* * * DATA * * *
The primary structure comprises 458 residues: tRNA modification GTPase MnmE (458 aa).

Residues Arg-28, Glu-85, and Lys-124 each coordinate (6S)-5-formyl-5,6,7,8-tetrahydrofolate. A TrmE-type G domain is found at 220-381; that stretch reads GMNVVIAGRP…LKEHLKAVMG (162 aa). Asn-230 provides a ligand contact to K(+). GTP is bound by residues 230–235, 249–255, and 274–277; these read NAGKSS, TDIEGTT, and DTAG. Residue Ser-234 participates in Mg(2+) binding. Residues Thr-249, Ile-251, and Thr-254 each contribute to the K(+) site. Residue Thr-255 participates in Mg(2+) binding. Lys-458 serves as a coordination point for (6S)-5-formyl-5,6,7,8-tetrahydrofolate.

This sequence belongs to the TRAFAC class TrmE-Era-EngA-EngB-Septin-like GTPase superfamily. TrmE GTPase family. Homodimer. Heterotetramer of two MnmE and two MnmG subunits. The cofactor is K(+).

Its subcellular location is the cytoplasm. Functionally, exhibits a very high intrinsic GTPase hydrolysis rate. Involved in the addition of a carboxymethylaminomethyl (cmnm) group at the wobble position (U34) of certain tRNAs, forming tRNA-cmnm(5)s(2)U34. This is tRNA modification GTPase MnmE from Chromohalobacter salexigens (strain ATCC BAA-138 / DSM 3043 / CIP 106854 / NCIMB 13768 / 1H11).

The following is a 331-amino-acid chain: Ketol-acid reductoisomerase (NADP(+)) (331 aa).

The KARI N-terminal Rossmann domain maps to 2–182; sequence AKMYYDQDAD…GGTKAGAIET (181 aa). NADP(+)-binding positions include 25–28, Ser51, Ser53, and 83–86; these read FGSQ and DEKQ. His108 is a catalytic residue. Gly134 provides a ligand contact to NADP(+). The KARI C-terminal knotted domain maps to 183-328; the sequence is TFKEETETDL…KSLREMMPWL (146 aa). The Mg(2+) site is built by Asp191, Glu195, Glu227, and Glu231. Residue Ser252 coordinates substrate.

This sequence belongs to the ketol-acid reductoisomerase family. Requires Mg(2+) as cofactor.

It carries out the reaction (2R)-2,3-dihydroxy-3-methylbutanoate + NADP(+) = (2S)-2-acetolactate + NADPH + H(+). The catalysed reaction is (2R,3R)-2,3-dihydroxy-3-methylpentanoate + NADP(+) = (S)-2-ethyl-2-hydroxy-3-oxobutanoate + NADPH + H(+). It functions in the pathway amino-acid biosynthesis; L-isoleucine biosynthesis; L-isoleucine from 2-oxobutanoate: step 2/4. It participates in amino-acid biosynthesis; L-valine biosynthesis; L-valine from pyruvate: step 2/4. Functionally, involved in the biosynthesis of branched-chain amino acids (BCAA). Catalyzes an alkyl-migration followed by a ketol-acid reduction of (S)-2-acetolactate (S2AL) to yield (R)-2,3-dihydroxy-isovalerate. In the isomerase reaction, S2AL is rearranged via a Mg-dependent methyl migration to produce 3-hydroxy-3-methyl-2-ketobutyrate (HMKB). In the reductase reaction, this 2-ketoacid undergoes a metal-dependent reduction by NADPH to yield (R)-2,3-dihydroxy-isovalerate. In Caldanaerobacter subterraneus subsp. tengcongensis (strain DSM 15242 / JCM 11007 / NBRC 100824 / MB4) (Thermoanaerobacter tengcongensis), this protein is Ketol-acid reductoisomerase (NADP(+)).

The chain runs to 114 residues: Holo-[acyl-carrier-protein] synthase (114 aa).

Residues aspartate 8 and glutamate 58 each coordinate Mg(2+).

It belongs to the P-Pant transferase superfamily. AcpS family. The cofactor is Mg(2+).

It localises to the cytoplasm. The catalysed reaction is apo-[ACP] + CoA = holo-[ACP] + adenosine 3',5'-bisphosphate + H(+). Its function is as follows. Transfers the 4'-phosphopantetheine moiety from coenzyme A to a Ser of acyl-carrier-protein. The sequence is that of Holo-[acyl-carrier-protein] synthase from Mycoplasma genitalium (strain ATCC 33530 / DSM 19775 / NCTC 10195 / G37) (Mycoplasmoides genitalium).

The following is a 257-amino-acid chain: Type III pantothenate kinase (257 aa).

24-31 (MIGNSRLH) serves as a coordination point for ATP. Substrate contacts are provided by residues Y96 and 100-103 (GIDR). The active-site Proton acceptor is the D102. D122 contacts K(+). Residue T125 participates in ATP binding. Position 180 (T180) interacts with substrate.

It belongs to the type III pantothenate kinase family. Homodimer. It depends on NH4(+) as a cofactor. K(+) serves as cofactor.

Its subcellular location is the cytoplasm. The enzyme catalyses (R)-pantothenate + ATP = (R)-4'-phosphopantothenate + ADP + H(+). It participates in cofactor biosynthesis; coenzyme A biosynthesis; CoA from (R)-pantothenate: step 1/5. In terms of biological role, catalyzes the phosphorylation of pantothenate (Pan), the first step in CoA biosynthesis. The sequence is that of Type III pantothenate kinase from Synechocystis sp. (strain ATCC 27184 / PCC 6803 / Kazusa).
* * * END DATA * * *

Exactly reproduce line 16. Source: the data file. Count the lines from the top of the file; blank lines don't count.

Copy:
Its subcellular location is the cytoplasm. The enzyme catalyses (R)-pantothenate + ATP = (R)-4'-phosphopantothenate + ADP + H(+). It participates in cofactor biosynthesis; coenzyme A biosynthesis; CoA from (R)-pantothenate: step 1/5. In terms of biological role, catalyzes the phosphorylation of pantothenate (Pan), the first step in CoA biosynthesis. The sequence is that of Type III pantothenate kinase from Synechocystis sp. (strain ATCC 27184 / PCC 6803 / Kazusa).